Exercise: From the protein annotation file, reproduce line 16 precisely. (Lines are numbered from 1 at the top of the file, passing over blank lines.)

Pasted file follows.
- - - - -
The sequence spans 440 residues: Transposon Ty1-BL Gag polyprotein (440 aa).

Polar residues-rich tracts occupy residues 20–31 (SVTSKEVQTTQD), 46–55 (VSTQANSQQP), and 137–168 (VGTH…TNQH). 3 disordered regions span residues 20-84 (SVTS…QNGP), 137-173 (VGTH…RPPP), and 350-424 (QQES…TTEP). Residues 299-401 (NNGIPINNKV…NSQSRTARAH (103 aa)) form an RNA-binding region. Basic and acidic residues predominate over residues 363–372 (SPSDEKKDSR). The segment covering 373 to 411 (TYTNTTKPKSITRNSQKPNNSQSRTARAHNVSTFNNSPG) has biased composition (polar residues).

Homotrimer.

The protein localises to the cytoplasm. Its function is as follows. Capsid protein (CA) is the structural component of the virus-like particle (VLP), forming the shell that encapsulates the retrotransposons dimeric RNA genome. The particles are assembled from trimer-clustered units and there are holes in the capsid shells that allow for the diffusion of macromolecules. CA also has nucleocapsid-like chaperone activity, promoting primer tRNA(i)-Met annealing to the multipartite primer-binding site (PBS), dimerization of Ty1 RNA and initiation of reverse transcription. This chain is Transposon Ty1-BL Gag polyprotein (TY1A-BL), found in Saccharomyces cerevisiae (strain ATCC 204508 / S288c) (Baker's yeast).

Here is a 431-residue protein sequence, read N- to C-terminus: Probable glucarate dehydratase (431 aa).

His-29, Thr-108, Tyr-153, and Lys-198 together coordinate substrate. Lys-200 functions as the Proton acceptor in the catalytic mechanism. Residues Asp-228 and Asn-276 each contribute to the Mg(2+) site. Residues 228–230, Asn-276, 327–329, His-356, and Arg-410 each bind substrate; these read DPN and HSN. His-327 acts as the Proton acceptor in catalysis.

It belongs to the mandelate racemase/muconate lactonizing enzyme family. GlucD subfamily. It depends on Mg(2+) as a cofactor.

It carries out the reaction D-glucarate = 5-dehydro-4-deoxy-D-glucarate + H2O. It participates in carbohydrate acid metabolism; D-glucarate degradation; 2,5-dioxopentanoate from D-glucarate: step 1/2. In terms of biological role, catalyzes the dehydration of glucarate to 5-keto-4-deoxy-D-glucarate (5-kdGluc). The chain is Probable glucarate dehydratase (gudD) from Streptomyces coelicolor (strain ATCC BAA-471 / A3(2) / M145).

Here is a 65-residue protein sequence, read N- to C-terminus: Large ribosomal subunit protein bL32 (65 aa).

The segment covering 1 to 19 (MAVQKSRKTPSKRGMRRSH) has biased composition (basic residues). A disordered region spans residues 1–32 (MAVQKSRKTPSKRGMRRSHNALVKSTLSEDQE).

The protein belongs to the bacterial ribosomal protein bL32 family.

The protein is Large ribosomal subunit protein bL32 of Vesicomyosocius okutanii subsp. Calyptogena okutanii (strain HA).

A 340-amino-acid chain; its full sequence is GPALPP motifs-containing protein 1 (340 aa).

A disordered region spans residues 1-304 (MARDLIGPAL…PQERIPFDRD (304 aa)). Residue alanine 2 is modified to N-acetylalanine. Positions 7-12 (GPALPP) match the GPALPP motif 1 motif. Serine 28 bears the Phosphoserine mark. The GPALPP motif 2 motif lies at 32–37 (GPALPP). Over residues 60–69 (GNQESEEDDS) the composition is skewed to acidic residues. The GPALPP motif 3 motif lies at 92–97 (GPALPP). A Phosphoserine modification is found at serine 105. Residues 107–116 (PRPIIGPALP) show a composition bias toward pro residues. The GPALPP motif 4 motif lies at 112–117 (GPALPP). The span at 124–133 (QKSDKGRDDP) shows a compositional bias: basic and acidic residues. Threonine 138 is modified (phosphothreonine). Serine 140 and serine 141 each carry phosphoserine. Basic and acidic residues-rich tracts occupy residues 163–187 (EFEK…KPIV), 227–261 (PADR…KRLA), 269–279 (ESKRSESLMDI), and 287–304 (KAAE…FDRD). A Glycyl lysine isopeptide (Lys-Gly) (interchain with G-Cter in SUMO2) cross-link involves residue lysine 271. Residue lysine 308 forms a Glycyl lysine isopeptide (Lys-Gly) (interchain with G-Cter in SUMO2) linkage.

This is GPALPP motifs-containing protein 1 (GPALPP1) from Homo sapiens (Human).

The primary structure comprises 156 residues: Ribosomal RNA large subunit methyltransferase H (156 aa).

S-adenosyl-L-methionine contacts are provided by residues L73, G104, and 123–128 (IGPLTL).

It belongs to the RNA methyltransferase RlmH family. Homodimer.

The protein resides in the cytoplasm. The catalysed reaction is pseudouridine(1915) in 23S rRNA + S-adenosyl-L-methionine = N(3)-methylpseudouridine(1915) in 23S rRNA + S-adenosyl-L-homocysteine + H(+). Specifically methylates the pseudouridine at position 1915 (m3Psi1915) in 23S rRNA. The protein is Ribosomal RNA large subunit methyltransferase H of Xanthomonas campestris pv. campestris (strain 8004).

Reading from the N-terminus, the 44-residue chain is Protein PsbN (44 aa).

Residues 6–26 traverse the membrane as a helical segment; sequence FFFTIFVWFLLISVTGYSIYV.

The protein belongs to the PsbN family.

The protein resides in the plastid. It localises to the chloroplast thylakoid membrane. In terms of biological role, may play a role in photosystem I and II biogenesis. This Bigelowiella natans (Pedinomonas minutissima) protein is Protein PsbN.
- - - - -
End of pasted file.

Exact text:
The primary structure comprises 156 residues: Ribosomal RNA large subunit methyltransferase H (156 aa).